It has been an interesting news day for Vampire Squid hunters.
First, we have this insider account of how AIG works. Two former female vice presidents who worked for the derivatives unit have come forward to say that the company is rife with age and gender bias.
In a lawsuit filed Monday in the New Haven, Connecticut federal court, Susan Potter and Deonna Taylor alleged that AIG misled them about the existence of a salary cap, and paid male employees and younger employees more for comparable work.
The women also said the defendants "fostered a 'boys club' atmosphere," and that 96 of AIG's 108 vice presidents worldwide were men. They further alleged that Joseph Cassano, who once led AIG Financial Products, preferred to attract younger workers to give AIG "curb appeal," and once remarked that he did not want any employees who looked like his aunt.
This is the way the world ends: Drowning in a vat of debt and testosterone.
Meanwhile, the right is now publicizing a multi-media propaganda blitz devoted to the hilarious thesis that the economic meltdown resulted not from a lack of regulation but -- get this -- the "hippie ethos."
In other words, Bossie and Co. have concocted the perfect fantasy for right-wingers in denial over the complete, fully manifested failure of their approach to governance -- one that lets them, once again, blame those dirty hippies for everything wrong with America. No wonder it was so popular at the National Tea Party Convention and at CPAC.
The AIG story above reveals that the atmosphere within these financial institutions had far more to do with Reagan-era boy's clubbiness than with the flower children of 1967. The culprits resemble Gordon Gecko a hell of a lot more than they resemble Abbie Hoffman or R. Crumb.
The right wing propagandists have become so arrogant that they now feel they can sell the public on any proposition, however contradictory to common sense. What's next? Is Sean Hannity going to blame the Haiti earthquake on Robert F. Kennedy?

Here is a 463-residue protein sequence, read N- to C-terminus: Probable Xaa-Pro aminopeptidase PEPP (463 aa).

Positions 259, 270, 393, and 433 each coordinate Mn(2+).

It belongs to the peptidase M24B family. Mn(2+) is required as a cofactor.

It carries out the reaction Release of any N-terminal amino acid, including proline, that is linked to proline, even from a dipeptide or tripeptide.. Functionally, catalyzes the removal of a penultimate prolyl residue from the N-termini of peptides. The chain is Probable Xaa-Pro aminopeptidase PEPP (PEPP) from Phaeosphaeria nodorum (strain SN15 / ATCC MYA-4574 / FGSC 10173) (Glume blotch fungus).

(Screw Godwin's law. New rule: Godwin's law is dead.)
"Envy" isn't the word I'd use to describe how people should feel toward a company that buys politicians, changes laws and places the entire world economy at risk by selling unfathomable new financial instruments, mis-rated as AAA and based entirely on crap. These are the guys who robbed your retirement accounts, forcing you to work into your 70s. Are you merely jealous of those bastards, or do you feel that you have a legitimate beef?
Nevertheless, I expect the Tea Partiers to pick up on this "envy" meme. Soon. And the moment they do, you'll know who is paying for whom.
I think it is very telling -- very very telling -- that the people now screaming loudest in favor of high Wall Street compensation are the teabaggers. (If you object to my use of the term, don't bother sending me the usual complaints. I will no longer print or read them.) The Tea Party movement now wears a "Property of Wall Street" label. In fact, I would say that the baggers no longer wear that label hidden on the inside collar. The message is in huge white letters on the front and back of the jacket.
That last assertion may seem counterintuitive to those anti-Obama writers who have argued (as I have argued) that Obama himself was and is shamefully compromised -- and funded -- by Goldman and its cohorts. But look at the facts on the ground:
1. The Tea Partiers want no pay caps for the Wall Street executives whose firms survived based on governmental bailouts.
2. The Tea Party movement originated in a successful effort to stave off a HOLC-style bailout for people with bad mortgages. (More about this soon.)
3. The Tea Partiers use pseudo-populist rhetoric to justify growing income inequality and low taxes on the ultra-affluent.